Probing Kilauea's Roots: Earthquake Study Discovers Deep Fault Zone Beneath the Volcano

University of Hawaiʻi at Mānoa
Tara Hicks, (808) 956-3151
SOEST Outreach Specialist
Cecily Wolfe, (808) 956-6347
SOEST Assistant Professor
Posted: Apr 18, 2003

A 30-km deep active fault zone has been discovered beneath Kilauea volcano, according to a study published recently in the journal Science. A team led by Assistant Professor Cecily Wolfe of the School of Ocean and Earth Science and Technology (SOEST) at the University of Hawaii at Manoa used earthquakes recorded by the USGS Hawaii Volcano Observatory (HVO) to determine the existence of the 30-km fault zone, and other smaller, distinct fault zones.

"Kilauea is one of the best studied volcanoes in the world, yet scientists continue to discover new surprises about how the growing volcano affects the crust and upper mantle," says Wolfe.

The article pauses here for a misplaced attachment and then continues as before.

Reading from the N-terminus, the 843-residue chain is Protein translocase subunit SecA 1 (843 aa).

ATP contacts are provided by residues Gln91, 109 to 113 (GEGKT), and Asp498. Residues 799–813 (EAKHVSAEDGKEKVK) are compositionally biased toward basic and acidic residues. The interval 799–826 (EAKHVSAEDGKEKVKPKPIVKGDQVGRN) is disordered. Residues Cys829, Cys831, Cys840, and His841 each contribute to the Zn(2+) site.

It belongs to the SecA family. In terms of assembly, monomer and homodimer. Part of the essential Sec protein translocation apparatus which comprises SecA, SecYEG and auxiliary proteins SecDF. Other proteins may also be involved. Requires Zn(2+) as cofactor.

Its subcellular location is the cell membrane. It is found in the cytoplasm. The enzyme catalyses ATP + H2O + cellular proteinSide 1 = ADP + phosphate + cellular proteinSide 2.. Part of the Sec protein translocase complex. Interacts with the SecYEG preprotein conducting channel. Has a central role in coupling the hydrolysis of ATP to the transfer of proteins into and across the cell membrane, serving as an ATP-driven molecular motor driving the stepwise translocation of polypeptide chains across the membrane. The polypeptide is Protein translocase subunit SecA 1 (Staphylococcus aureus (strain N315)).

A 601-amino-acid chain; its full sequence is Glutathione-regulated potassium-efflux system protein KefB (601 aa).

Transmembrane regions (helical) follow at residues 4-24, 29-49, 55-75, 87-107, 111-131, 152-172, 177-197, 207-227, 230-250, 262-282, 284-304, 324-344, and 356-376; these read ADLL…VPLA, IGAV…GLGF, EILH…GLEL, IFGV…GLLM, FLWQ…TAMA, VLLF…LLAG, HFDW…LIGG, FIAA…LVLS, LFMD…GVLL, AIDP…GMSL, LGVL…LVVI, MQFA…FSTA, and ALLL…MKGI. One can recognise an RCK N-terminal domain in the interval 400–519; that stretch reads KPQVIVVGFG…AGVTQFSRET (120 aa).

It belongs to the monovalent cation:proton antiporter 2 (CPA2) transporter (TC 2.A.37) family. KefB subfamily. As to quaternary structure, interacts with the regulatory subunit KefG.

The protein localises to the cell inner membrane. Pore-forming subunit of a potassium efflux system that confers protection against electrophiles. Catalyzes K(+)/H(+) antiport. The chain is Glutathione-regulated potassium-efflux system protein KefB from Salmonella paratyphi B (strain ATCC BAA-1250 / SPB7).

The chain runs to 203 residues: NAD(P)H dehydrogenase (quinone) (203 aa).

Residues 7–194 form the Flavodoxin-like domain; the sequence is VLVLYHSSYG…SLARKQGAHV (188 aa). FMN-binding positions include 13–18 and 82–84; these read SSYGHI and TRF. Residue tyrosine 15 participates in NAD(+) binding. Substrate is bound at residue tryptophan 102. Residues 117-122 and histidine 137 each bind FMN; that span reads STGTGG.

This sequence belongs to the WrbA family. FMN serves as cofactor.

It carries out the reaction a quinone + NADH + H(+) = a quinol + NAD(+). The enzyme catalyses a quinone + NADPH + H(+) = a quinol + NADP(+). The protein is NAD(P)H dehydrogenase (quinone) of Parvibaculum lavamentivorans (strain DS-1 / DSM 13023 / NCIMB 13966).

The close association between the frequently erupting volcano and this newly discovered fault zone implies that the strain induced by the magma contributes to the tectonic faulting.

"Our new results significantly change the view of the volcano's deep structure: it was previously interpreted that deep mantle earthquakes beneath Kilauea outline the magma conduit, but our study shows instead that many of these earthquakes are from tectonic fault zones," says Wolfe. "These deep fault zones may reflect the combination of stresses from magma movement and from the loads of the volcanoes themselves, and they provide another clue for scientists seeking to understand Kilauea's mysteries."

Other researchers involved in the study are Paul G. Okubo from the USGS Hawaiian Volcano Observatory, and Peter M. Shearer from Scripps Institute of Oceanography at the University of California at San Diego.

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